Mon Feb 15, 2016 by Anil Kalhan
DAPA, “Lawful Presence,” and the Illusion of a Problem (Yale Journal on Regulation Notice & Comment)
In an essay published earlier this week, Prof. Michael Kagan expresses concern that “one aspect” of the Obama administration’s executive actions on immigration might be vulnerable when the Supreme Court adjudicates United States v. Texas later this year. In particular, Kagan worries that the plaintiffs might “have a valid point” when they assert that the administration’s initiatives—Deferred Action for Parents of Americans and Lawful Permanent Residents and its predecessor, Deferred Action for Childhood Arrivals—improperly purport “to make lawful something that Congress has made unlawful.” Kagan’s concern rests principally—and possibly in its entirety—on a stray line in the memorandum issued by Homeland Security Secretary Jeh Johnson to establish DAPA and expand DACA, which states that “deferred action … means that, for a specified period of time, an individual is permitted to be lawfully present in the United States” (emphasis added).
Kagan is likely correct in predicting that the plaintiffs’ assertions about “lawful presence” may become a focal point now that the Supreme Court has granted certiorari. In both his initial May 2015 opinion denying the government’s motion for a stay pending appeal (as I discussed here) and his subsequent November 2015 opinion affirming the district court’s preliminary injunction, U.S. Circuit Judge Jerry Smith went out of his way to characterize DAPA and DACA as affirmatively conferring their recipients with “lawful presence.” In their brief in opposition to certiorari, the plaintiffs have now followed his lead. Read superficially and in isolation, the sentence that Kagan highlights might seem to support that characterization. (By contrast, the memorandum establishing DACA issued by Johnson’s predecessor, Janet Napolitano, makes no reference to “lawful presence” or “unlawful presence” at all.)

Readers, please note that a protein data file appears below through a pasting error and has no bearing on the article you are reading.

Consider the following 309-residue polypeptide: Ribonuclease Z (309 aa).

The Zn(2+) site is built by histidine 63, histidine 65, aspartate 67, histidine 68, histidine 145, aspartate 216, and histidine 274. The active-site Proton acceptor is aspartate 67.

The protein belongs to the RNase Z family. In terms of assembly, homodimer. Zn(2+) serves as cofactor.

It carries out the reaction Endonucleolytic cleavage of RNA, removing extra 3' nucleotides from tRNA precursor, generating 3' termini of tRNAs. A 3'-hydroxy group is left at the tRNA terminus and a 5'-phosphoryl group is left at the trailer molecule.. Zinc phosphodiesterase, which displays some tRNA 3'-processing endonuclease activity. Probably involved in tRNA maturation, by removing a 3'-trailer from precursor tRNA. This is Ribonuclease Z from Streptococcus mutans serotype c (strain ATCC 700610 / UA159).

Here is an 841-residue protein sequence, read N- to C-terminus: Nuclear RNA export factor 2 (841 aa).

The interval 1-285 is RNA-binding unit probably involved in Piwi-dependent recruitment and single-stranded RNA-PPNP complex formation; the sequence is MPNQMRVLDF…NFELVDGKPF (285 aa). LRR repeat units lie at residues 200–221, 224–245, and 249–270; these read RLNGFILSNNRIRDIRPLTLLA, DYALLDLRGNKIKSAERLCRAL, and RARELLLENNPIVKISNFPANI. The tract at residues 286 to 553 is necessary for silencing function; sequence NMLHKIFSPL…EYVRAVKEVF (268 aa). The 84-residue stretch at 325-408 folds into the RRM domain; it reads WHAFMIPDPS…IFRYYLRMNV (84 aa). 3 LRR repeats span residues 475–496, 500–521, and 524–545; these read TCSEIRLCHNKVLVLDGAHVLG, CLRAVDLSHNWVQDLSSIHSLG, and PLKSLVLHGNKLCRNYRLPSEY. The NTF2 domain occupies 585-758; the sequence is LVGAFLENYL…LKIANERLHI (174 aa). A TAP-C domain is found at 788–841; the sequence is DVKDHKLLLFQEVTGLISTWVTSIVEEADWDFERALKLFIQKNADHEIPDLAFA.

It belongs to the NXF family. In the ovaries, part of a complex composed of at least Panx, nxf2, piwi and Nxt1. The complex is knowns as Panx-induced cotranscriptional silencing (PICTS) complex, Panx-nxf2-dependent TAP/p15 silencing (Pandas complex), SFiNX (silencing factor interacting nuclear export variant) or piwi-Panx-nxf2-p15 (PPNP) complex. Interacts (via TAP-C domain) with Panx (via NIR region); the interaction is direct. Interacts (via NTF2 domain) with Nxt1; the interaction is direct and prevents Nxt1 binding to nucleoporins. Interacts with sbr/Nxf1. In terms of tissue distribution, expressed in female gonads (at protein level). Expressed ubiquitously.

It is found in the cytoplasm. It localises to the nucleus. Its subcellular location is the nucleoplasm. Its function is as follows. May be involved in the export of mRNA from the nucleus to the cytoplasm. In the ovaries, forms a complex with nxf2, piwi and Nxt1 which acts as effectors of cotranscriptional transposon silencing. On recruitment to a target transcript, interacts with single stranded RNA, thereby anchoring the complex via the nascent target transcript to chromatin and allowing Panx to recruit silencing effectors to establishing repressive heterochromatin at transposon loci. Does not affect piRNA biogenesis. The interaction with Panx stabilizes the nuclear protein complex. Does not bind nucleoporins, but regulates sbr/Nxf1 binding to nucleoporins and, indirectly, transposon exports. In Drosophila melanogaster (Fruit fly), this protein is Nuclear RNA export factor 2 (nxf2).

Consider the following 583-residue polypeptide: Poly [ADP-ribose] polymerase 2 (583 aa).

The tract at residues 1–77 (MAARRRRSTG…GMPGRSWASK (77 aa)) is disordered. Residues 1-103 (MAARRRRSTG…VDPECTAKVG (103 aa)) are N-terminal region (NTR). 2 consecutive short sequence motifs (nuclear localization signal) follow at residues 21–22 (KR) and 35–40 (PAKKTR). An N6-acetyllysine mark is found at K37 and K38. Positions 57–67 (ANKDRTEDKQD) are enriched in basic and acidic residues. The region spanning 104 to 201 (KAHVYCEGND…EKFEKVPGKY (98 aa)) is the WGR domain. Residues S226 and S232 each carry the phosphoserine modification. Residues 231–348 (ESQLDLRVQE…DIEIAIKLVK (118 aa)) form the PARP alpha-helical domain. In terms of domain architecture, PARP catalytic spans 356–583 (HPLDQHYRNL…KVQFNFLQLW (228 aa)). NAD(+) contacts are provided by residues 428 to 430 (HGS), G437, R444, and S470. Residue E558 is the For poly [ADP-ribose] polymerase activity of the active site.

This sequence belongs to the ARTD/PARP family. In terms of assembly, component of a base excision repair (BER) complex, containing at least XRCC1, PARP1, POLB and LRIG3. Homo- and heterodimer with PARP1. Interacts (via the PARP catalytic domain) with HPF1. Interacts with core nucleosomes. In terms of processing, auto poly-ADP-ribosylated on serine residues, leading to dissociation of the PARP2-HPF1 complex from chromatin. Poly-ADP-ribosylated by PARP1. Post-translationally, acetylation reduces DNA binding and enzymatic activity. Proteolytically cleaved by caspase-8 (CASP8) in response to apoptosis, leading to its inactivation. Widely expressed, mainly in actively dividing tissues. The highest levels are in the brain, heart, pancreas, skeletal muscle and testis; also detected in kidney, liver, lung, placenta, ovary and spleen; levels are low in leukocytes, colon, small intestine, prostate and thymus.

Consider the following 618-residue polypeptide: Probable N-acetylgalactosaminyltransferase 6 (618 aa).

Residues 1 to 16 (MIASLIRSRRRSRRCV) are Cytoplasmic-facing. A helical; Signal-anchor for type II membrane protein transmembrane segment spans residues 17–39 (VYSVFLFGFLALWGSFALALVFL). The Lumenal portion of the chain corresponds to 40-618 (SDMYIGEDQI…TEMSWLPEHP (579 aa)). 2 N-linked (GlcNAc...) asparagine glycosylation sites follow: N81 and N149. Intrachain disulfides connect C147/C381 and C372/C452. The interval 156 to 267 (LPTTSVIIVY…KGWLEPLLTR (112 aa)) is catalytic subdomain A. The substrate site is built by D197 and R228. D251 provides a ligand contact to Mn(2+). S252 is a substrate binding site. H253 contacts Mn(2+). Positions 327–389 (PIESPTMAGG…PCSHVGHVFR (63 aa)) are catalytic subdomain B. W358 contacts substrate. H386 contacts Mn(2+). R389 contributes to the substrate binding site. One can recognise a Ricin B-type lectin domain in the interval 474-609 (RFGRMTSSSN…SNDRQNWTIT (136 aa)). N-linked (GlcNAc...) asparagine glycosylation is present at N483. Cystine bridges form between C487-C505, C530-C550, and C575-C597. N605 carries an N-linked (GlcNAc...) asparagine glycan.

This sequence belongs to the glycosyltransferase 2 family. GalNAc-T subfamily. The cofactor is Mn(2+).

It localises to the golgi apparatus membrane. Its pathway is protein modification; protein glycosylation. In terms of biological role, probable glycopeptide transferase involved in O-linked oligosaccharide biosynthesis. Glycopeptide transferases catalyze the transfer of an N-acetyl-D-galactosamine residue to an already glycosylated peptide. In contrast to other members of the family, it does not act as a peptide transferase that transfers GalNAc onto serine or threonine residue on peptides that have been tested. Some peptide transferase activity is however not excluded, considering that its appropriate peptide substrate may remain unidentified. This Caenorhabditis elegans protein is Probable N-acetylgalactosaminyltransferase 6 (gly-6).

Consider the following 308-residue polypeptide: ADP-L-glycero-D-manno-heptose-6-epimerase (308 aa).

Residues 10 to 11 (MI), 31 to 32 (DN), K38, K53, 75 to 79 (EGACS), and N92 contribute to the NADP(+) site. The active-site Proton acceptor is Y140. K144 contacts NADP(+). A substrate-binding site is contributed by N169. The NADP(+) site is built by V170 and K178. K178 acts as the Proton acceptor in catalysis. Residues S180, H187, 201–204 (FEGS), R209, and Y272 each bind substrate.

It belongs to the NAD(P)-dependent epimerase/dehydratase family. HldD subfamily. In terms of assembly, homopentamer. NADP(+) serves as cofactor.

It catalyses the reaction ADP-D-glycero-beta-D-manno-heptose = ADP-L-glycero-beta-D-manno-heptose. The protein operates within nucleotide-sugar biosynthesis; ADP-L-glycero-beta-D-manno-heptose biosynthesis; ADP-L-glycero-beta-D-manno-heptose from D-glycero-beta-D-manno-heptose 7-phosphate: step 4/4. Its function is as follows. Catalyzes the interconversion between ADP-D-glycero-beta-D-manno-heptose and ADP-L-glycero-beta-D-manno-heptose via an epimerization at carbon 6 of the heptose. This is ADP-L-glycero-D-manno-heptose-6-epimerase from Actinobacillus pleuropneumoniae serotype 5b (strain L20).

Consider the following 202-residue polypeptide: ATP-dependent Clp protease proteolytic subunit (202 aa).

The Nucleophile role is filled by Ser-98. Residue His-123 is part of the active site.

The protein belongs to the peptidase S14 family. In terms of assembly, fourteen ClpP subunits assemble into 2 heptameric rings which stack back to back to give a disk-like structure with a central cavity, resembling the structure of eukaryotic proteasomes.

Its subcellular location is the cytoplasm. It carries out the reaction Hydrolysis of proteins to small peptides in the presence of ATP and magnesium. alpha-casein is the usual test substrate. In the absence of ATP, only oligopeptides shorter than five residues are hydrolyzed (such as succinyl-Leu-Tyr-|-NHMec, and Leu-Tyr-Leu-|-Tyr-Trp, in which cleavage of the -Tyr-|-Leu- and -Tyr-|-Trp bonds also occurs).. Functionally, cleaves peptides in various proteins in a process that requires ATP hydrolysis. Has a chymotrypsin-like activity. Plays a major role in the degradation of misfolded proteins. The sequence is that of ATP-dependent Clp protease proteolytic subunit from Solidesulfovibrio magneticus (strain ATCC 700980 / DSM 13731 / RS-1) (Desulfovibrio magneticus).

Ultimately, however, describing DAPA and DACA as entailing a grant of “lawful presence” mischaracterizes those initiatives, relying upon a misunderstanding of both the structure and content of immigration law and the manner in which undocumented immigrants are recognized and constructed as legal subjects. Moreover, in order to characterize DAPA and DACA as something other than guidance structuring the exercise of enforcement discretion, as permitted by existing law, both Judge Smith and the plaintiffs fashion a unitary but entirely mistaken conception of “lawful presence” itself—one that constitutes an aggregated, intertwined package of benefits, in a manner that approximates conventional understandings of lawful immigration “status”—that has no actual legal basis. Kagan’s attention to the plaintiffs’ claim about “lawful presence” is amply warranted, and he is correct in suggesting that the government may have contributed to these misunderstandings. Nevertheless, there is only the illusion of a substantive problem here, because as a matter of law, “unlawful presence” simply does not carry the meaning that Judge Smith, the plaintiffs, and (possibly) Kagan himself ascribe to it.